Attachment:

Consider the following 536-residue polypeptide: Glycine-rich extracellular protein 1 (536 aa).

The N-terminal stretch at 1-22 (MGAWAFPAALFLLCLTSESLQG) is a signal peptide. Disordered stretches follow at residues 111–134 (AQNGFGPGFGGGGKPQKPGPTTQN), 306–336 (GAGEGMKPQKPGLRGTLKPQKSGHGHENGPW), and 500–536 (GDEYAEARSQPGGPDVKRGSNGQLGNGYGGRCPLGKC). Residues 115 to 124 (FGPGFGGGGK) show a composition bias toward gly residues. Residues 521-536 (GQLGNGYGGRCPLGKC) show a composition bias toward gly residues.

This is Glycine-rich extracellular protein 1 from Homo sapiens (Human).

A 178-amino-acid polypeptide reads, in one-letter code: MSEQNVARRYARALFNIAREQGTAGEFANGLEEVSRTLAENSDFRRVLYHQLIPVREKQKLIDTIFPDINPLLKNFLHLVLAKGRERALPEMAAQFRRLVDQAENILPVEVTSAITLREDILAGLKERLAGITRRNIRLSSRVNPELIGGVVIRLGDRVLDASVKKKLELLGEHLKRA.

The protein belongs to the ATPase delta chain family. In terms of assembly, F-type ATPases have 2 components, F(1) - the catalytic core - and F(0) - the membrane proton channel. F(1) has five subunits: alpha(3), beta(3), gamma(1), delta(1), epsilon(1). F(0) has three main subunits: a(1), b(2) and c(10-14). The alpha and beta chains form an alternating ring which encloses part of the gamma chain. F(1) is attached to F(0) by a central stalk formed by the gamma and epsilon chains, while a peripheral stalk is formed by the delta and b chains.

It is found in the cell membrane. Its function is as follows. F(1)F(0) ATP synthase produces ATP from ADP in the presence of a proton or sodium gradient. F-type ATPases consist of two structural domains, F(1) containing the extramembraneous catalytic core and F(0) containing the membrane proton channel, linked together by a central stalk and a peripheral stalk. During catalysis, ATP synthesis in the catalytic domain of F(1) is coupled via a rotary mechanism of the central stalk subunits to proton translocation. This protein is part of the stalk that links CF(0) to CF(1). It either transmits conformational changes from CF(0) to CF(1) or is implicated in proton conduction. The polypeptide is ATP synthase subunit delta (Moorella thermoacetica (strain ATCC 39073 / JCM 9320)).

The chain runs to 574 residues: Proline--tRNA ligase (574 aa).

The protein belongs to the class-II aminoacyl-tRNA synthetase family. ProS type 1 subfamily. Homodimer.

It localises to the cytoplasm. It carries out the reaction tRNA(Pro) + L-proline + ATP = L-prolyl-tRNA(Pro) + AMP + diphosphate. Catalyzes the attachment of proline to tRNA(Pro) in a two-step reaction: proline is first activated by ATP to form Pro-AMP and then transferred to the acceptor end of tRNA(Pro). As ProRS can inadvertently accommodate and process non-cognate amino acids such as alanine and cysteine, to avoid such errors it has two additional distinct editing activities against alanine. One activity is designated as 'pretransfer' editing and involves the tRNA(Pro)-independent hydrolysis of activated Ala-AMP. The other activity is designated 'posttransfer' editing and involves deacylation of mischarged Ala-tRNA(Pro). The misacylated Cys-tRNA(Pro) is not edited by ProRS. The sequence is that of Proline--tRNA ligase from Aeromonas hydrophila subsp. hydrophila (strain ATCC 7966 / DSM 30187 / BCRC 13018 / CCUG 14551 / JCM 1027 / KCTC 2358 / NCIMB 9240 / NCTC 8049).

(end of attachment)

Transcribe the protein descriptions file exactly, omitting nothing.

Consider the following 536-residue polypeptide: Glycine-rich extracellular protein 1 (536 aa).

The N-terminal stretch at 1-22 (MGAWAFPAALFLLCLTSESLQG) is a signal peptide. Disordered stretches follow at residues 111–134 (AQNGFGPGFGGGGKPQKPGPTTQN), 306–336 (GAGEGMKPQKPGLRGTLKPQKSGHGHENGPW), and 500–536 (GDEYAEARSQPGGPDVKRGSNGQLGNGYGGRCPLGKC). Residues 115 to 124 (FGPGFGGGGK) show a composition bias toward gly residues. Residues 521-536 (GQLGNGYGGRCPLGKC) show a composition bias toward gly residues.

This is Glycine-rich extracellular protein 1 from Homo sapiens (Human).

A 178-amino-acid polypeptide reads, in one-letter code: MSEQNVARRYARALFNIAREQGTAGEFANGLEEVSRTLAENSDFRRVLYHQLIPVREKQKLIDTIFPDINPLLKNFLHLVLAKGRERALPEMAAQFRRLVDQAENILPVEVTSAITLREDILAGLKERLAGITRRNIRLSSRVNPELIGGVVIRLGDRVLDASVKKKLELLGEHLKRA.

The protein belongs to the ATPase delta chain family. In terms of assembly, F-type ATPases have 2 components, F(1) - the catalytic core - and F(0) - the membrane proton channel. F(1) has five subunits: alpha(3), beta(3), gamma(1), delta(1), epsilon(1). F(0) has three main subunits: a(1), b(2) and c(10-14). The alpha and beta chains form an alternating ring which encloses part of the gamma chain. F(1) is attached to F(0) by a central stalk formed by the gamma and epsilon chains, while a peripheral stalk is formed by the delta and b chains.

It is found in the cell membrane. Its function is as follows. F(1)F(0) ATP synthase produces ATP from ADP in the presence of a proton or sodium gradient. F-type ATPases consist of two structural domains, F(1) containing the extramembraneous catalytic core and F(0) containing the membrane proton channel, linked together by a central stalk and a peripheral stalk. During catalysis, ATP synthesis in the catalytic domain of F(1) is coupled via a rotary mechanism of the central stalk subunits to proton translocation. This protein is part of the stalk that links CF(0) to CF(1). It either transmits conformational changes from CF(0) to CF(1) or is implicated in proton conduction. The polypeptide is ATP synthase subunit delta (Moorella thermoacetica (strain ATCC 39073 / JCM 9320)).

The chain runs to 574 residues: Proline--tRNA ligase (574 aa).

The protein belongs to the class-II aminoacyl-tRNA synthetase family. ProS type 1 subfamily. Homodimer.

It localises to the cytoplasm. It carries out the reaction tRNA(Pro) + L-proline + ATP = L-prolyl-tRNA(Pro) + AMP + diphosphate. Catalyzes the attachment of proline to tRNA(Pro) in a two-step reaction: proline is first activated by ATP to form Pro-AMP and then transferred to the acceptor end of tRNA(Pro). As ProRS can inadvertently accommodate and process non-cognate amino acids such as alanine and cysteine, to avoid such errors it has two additional distinct editing activities against alanine. One activity is designated as 'pretransfer' editing and involves the tRNA(Pro)-independent hydrolysis of activated Ala-AMP. The other activity is designated 'posttransfer' editing and involves deacylation of mischarged Ala-tRNA(Pro). The misacylated Cys-tRNA(Pro) is not edited by ProRS. The sequence is that of Proline--tRNA ligase from Aeromonas hydrophila subsp. hydrophila (strain ATCC 7966 / DSM 30187 / BCRC 13018 / CCUG 14551 / JCM 1027 / KCTC 2358 / NCIMB 9240 / NCTC 8049).